Assistance to Farm to Cafeteria Projects
Community Food Security Coalition

The Reauthorization of the Child Nutrition Bill offers a timely opportunity to link nutrition and agriculture policy to improve children's health and benefit family farmers. The Coalition's proposal, "Assistance to Farm to Cafeteria", creates a win-win situation: children have access to farm-fresh fruits and vegetables, and farmers not only increase their incomes, but become more involved in their communities. The proposal--in S. 995 "Child Nutrition Initiatives" Act and H.R. 2626 "Farm to Cafeteria Projects" Act--would provide $10,000,000 annually for allocations of up to $100,000 to school districts or nonprofit organizations to create farm to school projects. This one-time infusion of resources requires a 25% match of funds or in-kind contributions.

Need for the Initiative:

The development of life-long eating habits begins during childhood. By encouraging children to eat healthy foods, they have a better chance of avoiding serious illness later in life, such as heart disease and diabetes.
  • The “epidemic of obesity” is becoming an increasingly well-known phenomenon. More than 25% of Americans under 19 are overweight or obese - a number that has doubled in the last 30 years.
  • Less than 13% of school-age children eat the recommended amount of fruit, and 20% eat less than one serving of vegetables.
While the health of our nation's youth related to diet is declining, the health of America's independent farming sector is also declining. These facts are less well-known:
  • Of all occupations in the U.S., farming is facing the greatest decline. It is no longer listed as an occupation in the U.S. census, as farmers comprise less than 2% of the population.
  • The farmer share of the food dollar has dropped drastically from 41 cents in 1950 to 20 cents of every dollar in 1999.
The proposal addresses these negative trends by providing resources for the following:
  1. Initial capital expenses such as cold storage facilities, food preparation equipment, salad bars and other kitchen improvements.
  2. Initial additional labor costs, for researching the location of regional farms and crop availability, menu planning based on regional products, and staff training.
  3. Experiential nutrition education linking local agriculture to healthy diets through hands-on activities such as school gardens, visiting local farms, and field trips to farmers' markets.

Farm to School Success

In California, in one elementary school of 500 students, 5 - 10 students were choosing the salad bar with produce purchased through conventional means. When the produce was purchased directly from the farmers, the average number of students choosing the salad bar increased to 120.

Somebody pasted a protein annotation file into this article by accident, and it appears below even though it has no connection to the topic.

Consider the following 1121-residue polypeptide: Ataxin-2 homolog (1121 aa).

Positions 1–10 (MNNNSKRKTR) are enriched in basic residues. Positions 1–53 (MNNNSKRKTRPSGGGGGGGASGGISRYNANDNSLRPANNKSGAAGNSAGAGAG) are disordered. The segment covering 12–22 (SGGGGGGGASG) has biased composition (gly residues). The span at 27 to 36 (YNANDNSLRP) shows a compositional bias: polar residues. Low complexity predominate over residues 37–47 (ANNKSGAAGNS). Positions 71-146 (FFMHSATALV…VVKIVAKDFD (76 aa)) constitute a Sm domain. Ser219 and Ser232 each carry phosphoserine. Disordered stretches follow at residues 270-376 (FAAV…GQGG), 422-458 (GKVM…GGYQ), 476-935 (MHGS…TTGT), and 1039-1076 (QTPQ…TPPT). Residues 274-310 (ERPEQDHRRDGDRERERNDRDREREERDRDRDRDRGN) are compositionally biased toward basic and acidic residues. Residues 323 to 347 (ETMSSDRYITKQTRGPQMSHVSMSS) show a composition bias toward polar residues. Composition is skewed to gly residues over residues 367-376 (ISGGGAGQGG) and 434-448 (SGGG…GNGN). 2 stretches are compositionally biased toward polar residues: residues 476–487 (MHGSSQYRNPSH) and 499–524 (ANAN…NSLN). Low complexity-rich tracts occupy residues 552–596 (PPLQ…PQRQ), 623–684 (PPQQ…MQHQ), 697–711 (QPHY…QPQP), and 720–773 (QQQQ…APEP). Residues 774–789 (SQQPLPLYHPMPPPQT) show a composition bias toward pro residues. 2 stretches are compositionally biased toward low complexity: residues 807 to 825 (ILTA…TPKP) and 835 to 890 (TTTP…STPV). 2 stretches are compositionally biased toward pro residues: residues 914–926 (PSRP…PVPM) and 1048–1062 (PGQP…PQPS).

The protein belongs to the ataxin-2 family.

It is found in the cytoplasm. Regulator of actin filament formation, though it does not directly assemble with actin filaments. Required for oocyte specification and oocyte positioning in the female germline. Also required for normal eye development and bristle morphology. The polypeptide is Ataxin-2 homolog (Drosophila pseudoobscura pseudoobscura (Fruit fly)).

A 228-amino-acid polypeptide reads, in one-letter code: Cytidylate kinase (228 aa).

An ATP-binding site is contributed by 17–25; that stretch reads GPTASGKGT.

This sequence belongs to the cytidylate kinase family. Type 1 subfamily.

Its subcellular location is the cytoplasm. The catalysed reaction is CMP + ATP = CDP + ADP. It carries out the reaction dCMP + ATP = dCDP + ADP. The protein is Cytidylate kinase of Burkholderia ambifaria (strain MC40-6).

The Farmers' in the New North Florida Cooperative began selling collard greens to 13 schools in one county. Six years later, they are selling to 15 school districts in 3 states, and serving 300,000 students annually.

The New York State Legislature has established an annual NY Harvest for NY Kids week that connects students to agriculture through visits to farms and farmers' markets, farmers in the classroom and other hands-on farm-school activities.

In the Maine Healthy Foods from Healthy Soils Program, elementary school children experience the cyclic nature of agriculture. They participate in every aspect of the cycle of food production from compost formation, planting, harvesting, and recycling back to the soil.

Satisfied Customers

"The most valuable benefits of the Farm to School Project are to the kids in our schools. We are building relationships between school children and the whole food system, from farm to cafeteria. All of us are learning where food comes from, how it is grown, and how important New York agriculture is to our quality of life."
Ray Denniston, Food Service Director for Johnson City Consolidated School District, New York

"This is a great way to diversify and stay in business."
Michael Nash, farmer, GROWN Locally Cooperative, Postville, Iowa

"The students are understanding more about nutrition, but they're also planting vegetables, seeing how food is served - and then they're composting the leftovers. It helps kids see that we're dependent on agriculture and can keep the cycle going."
Clark Bryant, Principal, Pioneer Elementary School, Davis, California

"The goal of farm to school programs is to help kids develop healthy eating habits that will last a lifetime, while providing a new, consistent market for farmers. It's a natural link."
Marion Kalb, Director of the National Farm to School Program

"The salad bar rocks."
a 6 year old student in the Ventura School District, Ventura, CA

For Additional Information, Please Contact the Community Food Security Coalition:

Marion Kalb

National Farm to School Director
P.O. 363 Davis, CA 95617
(530) 756-8518, Ext. 32

Thomas Forster
Policy Director
110 Maryland Ave NE, #307 Washington, DC 20002
(202) 390-2722

Sarah Borron
Policy Associate
110 Maryland Ave NE, #307 Washington, DC 20002
(202) 543-8602